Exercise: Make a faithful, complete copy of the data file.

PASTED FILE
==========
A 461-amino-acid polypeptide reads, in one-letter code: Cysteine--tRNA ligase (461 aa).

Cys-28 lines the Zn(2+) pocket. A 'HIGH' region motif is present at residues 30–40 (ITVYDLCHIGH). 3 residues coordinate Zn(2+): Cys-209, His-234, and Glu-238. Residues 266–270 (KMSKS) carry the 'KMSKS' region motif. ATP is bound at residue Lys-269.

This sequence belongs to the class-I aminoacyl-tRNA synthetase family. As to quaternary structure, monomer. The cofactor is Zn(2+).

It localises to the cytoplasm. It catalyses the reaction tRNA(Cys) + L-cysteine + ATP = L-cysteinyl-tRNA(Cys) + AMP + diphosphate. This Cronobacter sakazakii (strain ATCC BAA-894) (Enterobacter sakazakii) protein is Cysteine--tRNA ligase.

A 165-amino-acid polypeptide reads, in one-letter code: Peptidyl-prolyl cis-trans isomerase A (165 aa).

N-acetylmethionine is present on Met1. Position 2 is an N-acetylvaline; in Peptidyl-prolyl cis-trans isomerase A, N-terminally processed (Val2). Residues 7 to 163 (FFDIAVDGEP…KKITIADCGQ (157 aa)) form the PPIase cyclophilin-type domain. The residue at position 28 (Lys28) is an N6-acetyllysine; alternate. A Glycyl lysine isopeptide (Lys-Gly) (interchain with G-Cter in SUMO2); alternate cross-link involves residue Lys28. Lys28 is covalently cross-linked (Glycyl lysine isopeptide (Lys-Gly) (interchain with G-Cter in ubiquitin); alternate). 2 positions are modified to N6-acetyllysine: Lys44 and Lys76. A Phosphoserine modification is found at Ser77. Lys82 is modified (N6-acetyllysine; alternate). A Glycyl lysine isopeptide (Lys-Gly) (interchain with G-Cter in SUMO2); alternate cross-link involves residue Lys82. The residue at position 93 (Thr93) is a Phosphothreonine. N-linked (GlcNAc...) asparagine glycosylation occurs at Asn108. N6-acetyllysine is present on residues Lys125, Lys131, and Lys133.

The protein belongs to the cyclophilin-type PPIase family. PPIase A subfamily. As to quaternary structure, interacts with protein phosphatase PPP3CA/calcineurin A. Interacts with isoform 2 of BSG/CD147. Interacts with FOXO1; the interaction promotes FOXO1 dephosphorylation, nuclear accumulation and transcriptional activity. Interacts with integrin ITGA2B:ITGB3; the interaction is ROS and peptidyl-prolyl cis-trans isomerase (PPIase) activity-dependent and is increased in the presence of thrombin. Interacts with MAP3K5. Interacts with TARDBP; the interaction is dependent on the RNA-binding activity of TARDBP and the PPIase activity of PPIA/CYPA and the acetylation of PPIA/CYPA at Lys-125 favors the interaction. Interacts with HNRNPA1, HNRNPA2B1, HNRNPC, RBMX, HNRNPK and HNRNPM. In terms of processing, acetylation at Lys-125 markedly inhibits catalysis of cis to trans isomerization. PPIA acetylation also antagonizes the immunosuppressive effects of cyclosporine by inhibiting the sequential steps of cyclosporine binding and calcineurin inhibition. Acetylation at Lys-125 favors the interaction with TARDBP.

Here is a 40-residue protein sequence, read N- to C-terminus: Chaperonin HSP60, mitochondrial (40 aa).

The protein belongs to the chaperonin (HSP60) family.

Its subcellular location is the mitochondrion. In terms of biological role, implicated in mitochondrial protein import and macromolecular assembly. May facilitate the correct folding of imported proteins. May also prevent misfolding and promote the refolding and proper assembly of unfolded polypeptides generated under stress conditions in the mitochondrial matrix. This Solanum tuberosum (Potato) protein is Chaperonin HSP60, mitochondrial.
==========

A 461-amino-acid polypeptide reads, in one-letter code: Cysteine--tRNA ligase (461 aa).

Cys-28 lines the Zn(2+) pocket. A 'HIGH' region motif is present at residues 30–40 (ITVYDLCHIGH). 3 residues coordinate Zn(2+): Cys-209, His-234, and Glu-238. Residues 266–270 (KMSKS) carry the 'KMSKS' region motif. ATP is bound at residue Lys-269.

This sequence belongs to the class-I aminoacyl-tRNA synthetase family. As to quaternary structure, monomer. The cofactor is Zn(2+).

It localises to the cytoplasm. It catalyses the reaction tRNA(Cys) + L-cysteine + ATP = L-cysteinyl-tRNA(Cys) + AMP + diphosphate. This Cronobacter sakazakii (strain ATCC BAA-894) (Enterobacter sakazakii) protein is Cysteine--tRNA ligase.

A 165-amino-acid polypeptide reads, in one-letter code: Peptidyl-prolyl cis-trans isomerase A (165 aa).

N-acetylmethionine is present on Met1. Position 2 is an N-acetylvaline; in Peptidyl-prolyl cis-trans isomerase A, N-terminally processed (Val2). Residues 7 to 163 (FFDIAVDGEP…KKITIADCGQ (157 aa)) form the PPIase cyclophilin-type domain. The residue at position 28 (Lys28) is an N6-acetyllysine; alternate. A Glycyl lysine isopeptide (Lys-Gly) (interchain with G-Cter in SUMO2); alternate cross-link involves residue Lys28. Lys28 is covalently cross-linked (Glycyl lysine isopeptide (Lys-Gly) (interchain with G-Cter in ubiquitin); alternate). 2 positions are modified to N6-acetyllysine: Lys44 and Lys76. A Phosphoserine modification is found at Ser77. Lys82 is modified (N6-acetyllysine; alternate). A Glycyl lysine isopeptide (Lys-Gly) (interchain with G-Cter in SUMO2); alternate cross-link involves residue Lys82. The residue at position 93 (Thr93) is a Phosphothreonine. N-linked (GlcNAc...) asparagine glycosylation occurs at Asn108. N6-acetyllysine is present on residues Lys125, Lys131, and Lys133.

The protein belongs to the cyclophilin-type PPIase family. PPIase A subfamily. As to quaternary structure, interacts with protein phosphatase PPP3CA/calcineurin A. Interacts with isoform 2 of BSG/CD147. Interacts with FOXO1; the interaction promotes FOXO1 dephosphorylation, nuclear accumulation and transcriptional activity. Interacts with integrin ITGA2B:ITGB3; the interaction is ROS and peptidyl-prolyl cis-trans isomerase (PPIase) activity-dependent and is increased in the presence of thrombin. Interacts with MAP3K5. Interacts with TARDBP; the interaction is dependent on the RNA-binding activity of TARDBP and the PPIase activity of PPIA/CYPA and the acetylation of PPIA/CYPA at Lys-125 favors the interaction. Interacts with HNRNPA1, HNRNPA2B1, HNRNPC, RBMX, HNRNPK and HNRNPM. In terms of processing, acetylation at Lys-125 markedly inhibits catalysis of cis to trans isomerization. PPIA acetylation also antagonizes the immunosuppressive effects of cyclosporine by inhibiting the sequential steps of cyclosporine binding and calcineurin inhibition. Acetylation at Lys-125 favors the interaction with TARDBP.

Here is a 40-residue protein sequence, read N- to C-terminus: Chaperonin HSP60, mitochondrial (40 aa).

The protein belongs to the chaperonin (HSP60) family.

Its subcellular location is the mitochondrion. In terms of biological role, implicated in mitochondrial protein import and macromolecular assembly. May facilitate the correct folding of imported proteins. May also prevent misfolding and promote the refolding and proper assembly of unfolded polypeptides generated under stress conditions in the mitochondrial matrix. This Solanum tuberosum (Potato) protein is Chaperonin HSP60, mitochondrial.